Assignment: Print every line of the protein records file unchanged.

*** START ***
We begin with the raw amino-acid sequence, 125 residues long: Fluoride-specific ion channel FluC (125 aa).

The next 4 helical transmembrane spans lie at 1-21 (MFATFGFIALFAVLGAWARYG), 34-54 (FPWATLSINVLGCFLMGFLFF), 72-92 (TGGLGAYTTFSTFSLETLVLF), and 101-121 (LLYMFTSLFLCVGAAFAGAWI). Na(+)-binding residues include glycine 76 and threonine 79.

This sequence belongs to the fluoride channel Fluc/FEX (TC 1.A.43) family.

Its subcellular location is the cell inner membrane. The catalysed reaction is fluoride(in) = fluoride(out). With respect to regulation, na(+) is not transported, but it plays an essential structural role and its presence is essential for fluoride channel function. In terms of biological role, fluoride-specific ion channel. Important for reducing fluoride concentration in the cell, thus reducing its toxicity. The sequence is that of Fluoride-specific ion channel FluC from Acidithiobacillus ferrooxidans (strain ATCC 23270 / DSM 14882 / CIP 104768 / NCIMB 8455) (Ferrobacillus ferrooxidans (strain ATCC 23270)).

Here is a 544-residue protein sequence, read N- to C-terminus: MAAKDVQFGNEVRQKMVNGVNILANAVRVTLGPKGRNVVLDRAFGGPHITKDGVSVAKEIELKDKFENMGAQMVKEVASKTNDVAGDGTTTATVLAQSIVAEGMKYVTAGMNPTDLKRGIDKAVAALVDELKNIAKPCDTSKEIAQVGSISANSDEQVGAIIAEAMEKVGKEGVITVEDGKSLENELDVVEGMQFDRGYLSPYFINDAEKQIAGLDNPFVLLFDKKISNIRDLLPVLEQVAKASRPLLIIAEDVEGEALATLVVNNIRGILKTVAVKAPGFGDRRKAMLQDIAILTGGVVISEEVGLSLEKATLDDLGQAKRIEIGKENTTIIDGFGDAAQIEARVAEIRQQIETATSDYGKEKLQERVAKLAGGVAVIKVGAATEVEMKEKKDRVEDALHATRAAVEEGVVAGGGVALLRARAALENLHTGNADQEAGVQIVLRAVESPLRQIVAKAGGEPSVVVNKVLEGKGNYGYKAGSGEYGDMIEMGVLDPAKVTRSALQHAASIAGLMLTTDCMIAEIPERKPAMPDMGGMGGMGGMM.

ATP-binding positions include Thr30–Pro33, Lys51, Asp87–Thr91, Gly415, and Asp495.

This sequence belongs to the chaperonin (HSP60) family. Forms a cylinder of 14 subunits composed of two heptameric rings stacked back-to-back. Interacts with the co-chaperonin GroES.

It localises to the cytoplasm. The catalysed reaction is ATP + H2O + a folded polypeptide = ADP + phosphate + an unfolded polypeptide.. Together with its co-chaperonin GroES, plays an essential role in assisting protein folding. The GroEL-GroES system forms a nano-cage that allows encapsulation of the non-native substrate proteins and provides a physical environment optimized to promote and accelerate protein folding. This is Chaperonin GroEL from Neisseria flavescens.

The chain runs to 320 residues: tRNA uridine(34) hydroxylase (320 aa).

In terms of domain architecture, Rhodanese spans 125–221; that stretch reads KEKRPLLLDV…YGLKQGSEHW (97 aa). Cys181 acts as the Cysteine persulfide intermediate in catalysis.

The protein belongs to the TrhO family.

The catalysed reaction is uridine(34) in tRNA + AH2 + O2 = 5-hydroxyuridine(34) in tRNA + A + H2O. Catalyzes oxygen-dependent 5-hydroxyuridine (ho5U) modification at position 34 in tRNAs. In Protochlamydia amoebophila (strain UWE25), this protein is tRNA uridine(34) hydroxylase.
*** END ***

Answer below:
We begin with the raw amino-acid sequence, 125 residues long: Fluoride-specific ion channel FluC (125 aa).

The next 4 helical transmembrane spans lie at 1-21 (MFATFGFIALFAVLGAWARYG), 34-54 (FPWATLSINVLGCFLMGFLFF), 72-92 (TGGLGAYTTFSTFSLETLVLF), and 101-121 (LLYMFTSLFLCVGAAFAGAWI). Na(+)-binding residues include glycine 76 and threonine 79.

This sequence belongs to the fluoride channel Fluc/FEX (TC 1.A.43) family.

Its subcellular location is the cell inner membrane. The catalysed reaction is fluoride(in) = fluoride(out). With respect to regulation, na(+) is not transported, but it plays an essential structural role and its presence is essential for fluoride channel function. In terms of biological role, fluoride-specific ion channel. Important for reducing fluoride concentration in the cell, thus reducing its toxicity. The sequence is that of Fluoride-specific ion channel FluC from Acidithiobacillus ferrooxidans (strain ATCC 23270 / DSM 14882 / CIP 104768 / NCIMB 8455) (Ferrobacillus ferrooxidans (strain ATCC 23270)).

Here is a 544-residue protein sequence, read N- to C-terminus: MAAKDVQFGNEVRQKMVNGVNILANAVRVTLGPKGRNVVLDRAFGGPHITKDGVSVAKEIELKDKFENMGAQMVKEVASKTNDVAGDGTTTATVLAQSIVAEGMKYVTAGMNPTDLKRGIDKAVAALVDELKNIAKPCDTSKEIAQVGSISANSDEQVGAIIAEAMEKVGKEGVITVEDGKSLENELDVVEGMQFDRGYLSPYFINDAEKQIAGLDNPFVLLFDKKISNIRDLLPVLEQVAKASRPLLIIAEDVEGEALATLVVNNIRGILKTVAVKAPGFGDRRKAMLQDIAILTGGVVISEEVGLSLEKATLDDLGQAKRIEIGKENTTIIDGFGDAAQIEARVAEIRQQIETATSDYGKEKLQERVAKLAGGVAVIKVGAATEVEMKEKKDRVEDALHATRAAVEEGVVAGGGVALLRARAALENLHTGNADQEAGVQIVLRAVESPLRQIVAKAGGEPSVVVNKVLEGKGNYGYKAGSGEYGDMIEMGVLDPAKVTRSALQHAASIAGLMLTTDCMIAEIPERKPAMPDMGGMGGMGGMM.

ATP-binding positions include Thr30–Pro33, Lys51, Asp87–Thr91, Gly415, and Asp495.

This sequence belongs to the chaperonin (HSP60) family. Forms a cylinder of 14 subunits composed of two heptameric rings stacked back-to-back. Interacts with the co-chaperonin GroES.

It localises to the cytoplasm. The catalysed reaction is ATP + H2O + a folded polypeptide = ADP + phosphate + an unfolded polypeptide.. Together with its co-chaperonin GroES, plays an essential role in assisting protein folding. The GroEL-GroES system forms a nano-cage that allows encapsulation of the non-native substrate proteins and provides a physical environment optimized to promote and accelerate protein folding. This is Chaperonin GroEL from Neisseria flavescens.

The chain runs to 320 residues: tRNA uridine(34) hydroxylase (320 aa).

In terms of domain architecture, Rhodanese spans 125–221; that stretch reads KEKRPLLLDV…YGLKQGSEHW (97 aa). Cys181 acts as the Cysteine persulfide intermediate in catalysis.

The protein belongs to the TrhO family.

The catalysed reaction is uridine(34) in tRNA + AH2 + O2 = 5-hydroxyuridine(34) in tRNA + A + H2O. Catalyzes oxygen-dependent 5-hydroxyuridine (ho5U) modification at position 34 in tRNAs. In Protochlamydia amoebophila (strain UWE25), this protein is tRNA uridine(34) hydroxylase.